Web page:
The Pilgrims Rest Hotel Lismore - Cappoquin - County Waterford


Waterford


Viking raiders first established a settlement at Waterford in 853. Waterford and all the other longphorts were vacated in 902, the Vikings having being driven out by the native Irish. The Vikings re-established themselves in Ireland at Waterford in 914 and built what would be Ireland's first city. A list of the city's rulers from this date to the mayors of the present day can be found in Rulers of Waterford.


In 1137, Diarmuid MacMorrough, King of Leinster, failed in an attempt to take Waterford. He returned in 1170 with Norman mercenaries under Richard de Clare, 2nd Earl of Pembroke (Strongbow); together they besieged and took Waterford after a desperate defence. This was the introduction of the Anglo-Normans into Ireland. In 1171, Henry II of England landed at Waterford. Waterford and then Dublin were declared royal cities, Dublin was declared capital of Ireland.
Throughout the medieval period, Waterford was Ireland's second city after Dublin.

In the 15th century Waterford repelled two pretenders to the English throne: Lambert Simnel and Perkin Warbeck. As a result, King Henry VII gave the city its motto: Urbs Intacta Manet Waterfordia (Waterford remains the untaken city).
After the Protestant Reformation, Waterford remained a Catholic city and participated in the confederation of Kilkenny - an independent Catholic government from 1642-49. This was ended abruptly by Oliver Cromwell, who brought the country back firmly under English rule; his nephew Henry Ireton finally took Waterford in 1650 after a major siege.


The 18th century was a period of huge prosperity for Waterford. Most of the city's best architecture appeared during this time. In the 19th century, great industries such as glass making and ship building thrived in the city.
In July 1922, Waterford was the scene of fighting between Irish Free State and Irish Republican troops during the Irish Civil
Places of interest

A view from The Quays: "The Three Sisters" mix near the city before flowing into the harbour.
The old city of Waterford consists of various cultural quarters. The oldest is what has been referred to as the Viking triangle. This is the part of the city surrounded by the original 10th century fortifications, which is triangular in shape with its apex at Reginald's tower.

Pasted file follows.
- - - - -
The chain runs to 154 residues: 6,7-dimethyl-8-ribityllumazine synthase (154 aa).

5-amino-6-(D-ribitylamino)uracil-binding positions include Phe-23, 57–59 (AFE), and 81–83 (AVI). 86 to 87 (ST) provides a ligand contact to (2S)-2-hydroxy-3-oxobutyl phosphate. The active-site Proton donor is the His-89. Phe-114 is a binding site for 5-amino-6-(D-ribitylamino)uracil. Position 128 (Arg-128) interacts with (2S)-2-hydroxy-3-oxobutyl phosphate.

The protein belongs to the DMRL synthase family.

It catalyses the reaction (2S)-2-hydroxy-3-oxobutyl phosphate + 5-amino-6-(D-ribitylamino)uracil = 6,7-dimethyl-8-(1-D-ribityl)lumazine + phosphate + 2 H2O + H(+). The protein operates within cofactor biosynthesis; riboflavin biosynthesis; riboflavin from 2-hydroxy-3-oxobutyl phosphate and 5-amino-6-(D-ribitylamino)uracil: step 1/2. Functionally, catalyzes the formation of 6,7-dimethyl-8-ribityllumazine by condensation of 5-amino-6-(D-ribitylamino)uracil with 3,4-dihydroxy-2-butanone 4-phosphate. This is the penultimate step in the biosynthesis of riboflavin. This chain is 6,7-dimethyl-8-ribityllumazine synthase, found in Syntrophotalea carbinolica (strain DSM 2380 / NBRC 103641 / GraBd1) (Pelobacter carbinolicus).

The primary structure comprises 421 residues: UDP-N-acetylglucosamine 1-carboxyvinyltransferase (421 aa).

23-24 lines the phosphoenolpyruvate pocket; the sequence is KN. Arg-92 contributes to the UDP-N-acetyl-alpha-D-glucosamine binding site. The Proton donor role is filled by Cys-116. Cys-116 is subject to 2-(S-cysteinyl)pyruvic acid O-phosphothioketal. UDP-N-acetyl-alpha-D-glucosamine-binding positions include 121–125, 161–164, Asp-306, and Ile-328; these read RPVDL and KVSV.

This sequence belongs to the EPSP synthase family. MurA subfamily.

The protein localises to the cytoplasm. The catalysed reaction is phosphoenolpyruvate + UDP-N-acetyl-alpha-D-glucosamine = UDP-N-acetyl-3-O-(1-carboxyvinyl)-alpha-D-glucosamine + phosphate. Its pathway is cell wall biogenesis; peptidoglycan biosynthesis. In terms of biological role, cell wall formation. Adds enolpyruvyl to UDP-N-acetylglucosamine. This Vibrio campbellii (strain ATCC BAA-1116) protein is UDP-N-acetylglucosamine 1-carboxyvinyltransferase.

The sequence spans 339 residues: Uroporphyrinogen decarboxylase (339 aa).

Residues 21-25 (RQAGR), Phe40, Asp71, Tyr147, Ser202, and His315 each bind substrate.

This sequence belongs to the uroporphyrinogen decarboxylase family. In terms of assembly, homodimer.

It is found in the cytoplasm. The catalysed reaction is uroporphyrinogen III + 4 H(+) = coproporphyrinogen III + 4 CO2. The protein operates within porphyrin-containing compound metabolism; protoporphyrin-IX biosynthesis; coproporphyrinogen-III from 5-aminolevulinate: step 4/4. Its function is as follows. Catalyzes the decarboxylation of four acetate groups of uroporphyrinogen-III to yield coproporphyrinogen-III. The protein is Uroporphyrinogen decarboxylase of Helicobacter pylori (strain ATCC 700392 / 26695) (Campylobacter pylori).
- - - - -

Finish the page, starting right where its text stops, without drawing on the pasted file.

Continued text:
Though this was once the site of a thriving Viking town, the city centre has shifted to the west over the years, and it is now a quiet and tranquil area, dominated by narrow streets, medieval architecture, and civic spaces. Over the past decade, a number of restaurants have opened in High Street and Henrietta Street, taking advantage of the charming character of the area. Much of Waterford's impressive architecture is to be found in the Viking triangle.
In the 15th century, the city was enlarged with the building of an outer wall on the west side.

Today Waterford retains more of its city walls than any other city in Ireland with the exception of Derry (in Northern Ireland), whose walls were built much later. Tours of Waterford's city walls are conducted daily.


The Quay, once termed by historian Mark Girouard 'the noblest quay in Europe', is a mile long from Grattan Quay to Adelphi Quay, though Adelphi Quay is now a residential area.

It is still a major focal point for Waterford, commercially and socially, and the face that Waterford presents to those traveling into the city from the north. Near Reginald's Tower is the William Vincent Wallace Plaza, a monument and amenity built around the time of the millennium that commemorates the Waterford born composer.


John Roberts Square is a pedestrianised area that is one of the main focal points of Waterford's modern day commercial centre.


Cathedral of the Most Holy Trinity, Barronstrand Street, Waterford
It was named after the city's most celebrated architect, John Roberts, and was formed from the junction of Barronstrand Street, Broad Street and George's Street. It is often referred to locally as Red Square, due to the red paving that was used when the area was first pedestrianised.

A short distance to the east of John Roberts Square is Arundel Square, another square with a fine commercial tradition, which the City Square shopping centre opens onto.